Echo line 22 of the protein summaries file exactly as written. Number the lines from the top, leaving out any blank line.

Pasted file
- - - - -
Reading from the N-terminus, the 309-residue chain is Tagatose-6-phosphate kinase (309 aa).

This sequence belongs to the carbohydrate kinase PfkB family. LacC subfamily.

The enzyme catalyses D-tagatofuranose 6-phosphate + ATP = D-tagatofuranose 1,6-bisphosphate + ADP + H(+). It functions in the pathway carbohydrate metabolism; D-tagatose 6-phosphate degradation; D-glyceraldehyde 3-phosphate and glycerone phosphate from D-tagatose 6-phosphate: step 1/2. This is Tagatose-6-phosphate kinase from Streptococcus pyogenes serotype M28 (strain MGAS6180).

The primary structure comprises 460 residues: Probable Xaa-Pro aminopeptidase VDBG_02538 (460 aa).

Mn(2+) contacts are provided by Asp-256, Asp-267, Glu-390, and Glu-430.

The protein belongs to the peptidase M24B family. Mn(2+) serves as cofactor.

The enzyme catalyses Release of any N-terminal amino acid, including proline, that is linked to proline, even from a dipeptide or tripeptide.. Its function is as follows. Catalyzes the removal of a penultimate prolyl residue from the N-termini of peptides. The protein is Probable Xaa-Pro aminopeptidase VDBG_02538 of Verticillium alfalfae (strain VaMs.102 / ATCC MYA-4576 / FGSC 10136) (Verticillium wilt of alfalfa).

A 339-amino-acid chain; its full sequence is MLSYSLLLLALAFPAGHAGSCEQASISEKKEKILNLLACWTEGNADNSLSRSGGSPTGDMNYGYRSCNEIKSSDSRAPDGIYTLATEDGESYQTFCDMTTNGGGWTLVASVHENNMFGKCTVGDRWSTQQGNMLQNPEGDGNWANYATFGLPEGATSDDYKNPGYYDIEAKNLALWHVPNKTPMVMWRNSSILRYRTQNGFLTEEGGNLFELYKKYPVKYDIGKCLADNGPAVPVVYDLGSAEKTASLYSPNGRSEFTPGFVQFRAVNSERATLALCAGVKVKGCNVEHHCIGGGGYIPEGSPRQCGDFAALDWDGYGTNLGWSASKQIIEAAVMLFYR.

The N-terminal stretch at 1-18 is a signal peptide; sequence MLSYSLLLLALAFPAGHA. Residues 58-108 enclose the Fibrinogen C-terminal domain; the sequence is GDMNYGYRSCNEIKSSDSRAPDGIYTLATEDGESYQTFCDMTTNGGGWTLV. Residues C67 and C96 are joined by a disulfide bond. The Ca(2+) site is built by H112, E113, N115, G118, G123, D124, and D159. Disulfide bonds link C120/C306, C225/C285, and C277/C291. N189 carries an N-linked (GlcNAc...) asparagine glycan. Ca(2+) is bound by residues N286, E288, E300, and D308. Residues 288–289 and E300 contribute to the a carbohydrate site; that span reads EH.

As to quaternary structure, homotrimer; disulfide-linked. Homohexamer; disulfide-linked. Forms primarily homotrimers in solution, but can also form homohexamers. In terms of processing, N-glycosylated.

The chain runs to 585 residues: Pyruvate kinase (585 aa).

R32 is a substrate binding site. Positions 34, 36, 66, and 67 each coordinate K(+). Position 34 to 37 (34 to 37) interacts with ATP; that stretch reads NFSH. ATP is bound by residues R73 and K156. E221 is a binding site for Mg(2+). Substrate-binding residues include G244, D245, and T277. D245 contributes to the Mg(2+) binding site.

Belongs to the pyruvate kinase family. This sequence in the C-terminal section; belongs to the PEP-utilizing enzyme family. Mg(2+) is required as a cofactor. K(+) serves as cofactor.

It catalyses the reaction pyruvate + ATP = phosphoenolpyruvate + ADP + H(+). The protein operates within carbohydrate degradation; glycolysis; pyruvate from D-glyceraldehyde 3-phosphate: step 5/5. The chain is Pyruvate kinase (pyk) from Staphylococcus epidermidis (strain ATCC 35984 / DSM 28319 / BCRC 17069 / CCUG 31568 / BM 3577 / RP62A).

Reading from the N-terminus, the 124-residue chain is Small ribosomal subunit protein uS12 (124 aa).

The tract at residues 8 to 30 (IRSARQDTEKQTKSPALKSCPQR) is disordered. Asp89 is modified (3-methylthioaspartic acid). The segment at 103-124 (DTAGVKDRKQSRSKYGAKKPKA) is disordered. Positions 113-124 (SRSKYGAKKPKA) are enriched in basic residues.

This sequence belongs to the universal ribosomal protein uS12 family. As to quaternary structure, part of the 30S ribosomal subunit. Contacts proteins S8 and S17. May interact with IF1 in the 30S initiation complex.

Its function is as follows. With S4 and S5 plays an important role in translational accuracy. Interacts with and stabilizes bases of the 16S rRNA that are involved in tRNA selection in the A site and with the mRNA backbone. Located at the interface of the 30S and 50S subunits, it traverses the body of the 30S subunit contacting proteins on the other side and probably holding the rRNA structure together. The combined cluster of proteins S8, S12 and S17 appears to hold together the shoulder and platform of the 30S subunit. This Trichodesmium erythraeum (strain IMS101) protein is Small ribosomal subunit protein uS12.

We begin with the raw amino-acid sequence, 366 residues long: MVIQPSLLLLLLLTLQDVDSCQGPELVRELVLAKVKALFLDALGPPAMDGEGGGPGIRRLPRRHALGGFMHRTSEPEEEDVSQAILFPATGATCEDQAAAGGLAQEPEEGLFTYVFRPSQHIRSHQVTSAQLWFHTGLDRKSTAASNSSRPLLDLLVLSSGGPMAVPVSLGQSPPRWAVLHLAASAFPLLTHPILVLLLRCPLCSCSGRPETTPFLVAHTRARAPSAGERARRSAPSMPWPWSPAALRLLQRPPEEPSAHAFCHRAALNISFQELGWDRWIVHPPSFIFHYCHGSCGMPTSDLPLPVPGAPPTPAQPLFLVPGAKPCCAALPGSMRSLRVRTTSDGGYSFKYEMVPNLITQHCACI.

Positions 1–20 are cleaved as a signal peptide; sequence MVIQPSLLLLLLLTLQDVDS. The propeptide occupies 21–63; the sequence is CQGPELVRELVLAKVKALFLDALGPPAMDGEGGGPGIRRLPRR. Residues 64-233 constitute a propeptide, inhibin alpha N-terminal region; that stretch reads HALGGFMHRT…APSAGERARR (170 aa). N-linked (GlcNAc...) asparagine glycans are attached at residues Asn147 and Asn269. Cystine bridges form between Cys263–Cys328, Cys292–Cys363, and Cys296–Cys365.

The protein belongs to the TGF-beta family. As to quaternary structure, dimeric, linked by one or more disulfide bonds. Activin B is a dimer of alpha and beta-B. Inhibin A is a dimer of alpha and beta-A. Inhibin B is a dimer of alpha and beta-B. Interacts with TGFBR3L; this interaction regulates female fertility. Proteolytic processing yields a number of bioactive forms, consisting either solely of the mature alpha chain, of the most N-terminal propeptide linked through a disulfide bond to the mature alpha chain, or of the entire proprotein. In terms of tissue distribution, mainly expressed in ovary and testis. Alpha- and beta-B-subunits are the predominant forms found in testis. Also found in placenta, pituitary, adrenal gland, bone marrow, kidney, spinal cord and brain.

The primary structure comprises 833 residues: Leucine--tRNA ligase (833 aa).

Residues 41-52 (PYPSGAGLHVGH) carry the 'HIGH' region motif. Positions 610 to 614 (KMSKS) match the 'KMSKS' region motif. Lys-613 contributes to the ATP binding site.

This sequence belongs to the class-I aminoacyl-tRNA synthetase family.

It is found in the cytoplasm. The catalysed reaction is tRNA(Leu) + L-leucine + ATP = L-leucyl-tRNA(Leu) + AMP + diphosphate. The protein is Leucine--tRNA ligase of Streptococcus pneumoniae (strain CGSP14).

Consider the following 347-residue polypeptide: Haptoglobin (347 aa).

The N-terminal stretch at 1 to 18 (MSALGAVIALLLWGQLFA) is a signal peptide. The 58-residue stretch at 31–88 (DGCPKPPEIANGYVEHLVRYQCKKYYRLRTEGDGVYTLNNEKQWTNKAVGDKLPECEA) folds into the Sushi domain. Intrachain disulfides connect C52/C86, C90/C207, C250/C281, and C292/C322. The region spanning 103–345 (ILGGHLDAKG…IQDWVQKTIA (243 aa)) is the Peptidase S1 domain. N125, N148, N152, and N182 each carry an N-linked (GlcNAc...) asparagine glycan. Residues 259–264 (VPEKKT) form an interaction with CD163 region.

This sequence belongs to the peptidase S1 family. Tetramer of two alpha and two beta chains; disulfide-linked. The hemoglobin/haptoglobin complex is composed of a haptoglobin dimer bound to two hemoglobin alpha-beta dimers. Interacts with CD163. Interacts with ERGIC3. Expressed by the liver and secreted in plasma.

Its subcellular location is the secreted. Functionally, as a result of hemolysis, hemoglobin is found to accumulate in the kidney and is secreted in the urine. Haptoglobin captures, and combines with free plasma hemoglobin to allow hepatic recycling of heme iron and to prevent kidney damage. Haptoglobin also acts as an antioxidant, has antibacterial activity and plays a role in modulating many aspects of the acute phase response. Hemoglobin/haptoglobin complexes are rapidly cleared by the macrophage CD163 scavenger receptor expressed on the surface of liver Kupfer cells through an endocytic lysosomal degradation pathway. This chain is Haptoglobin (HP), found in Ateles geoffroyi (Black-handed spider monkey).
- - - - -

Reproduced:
The primary structure comprises 833 residues: Leucine--tRNA ligase (833 aa).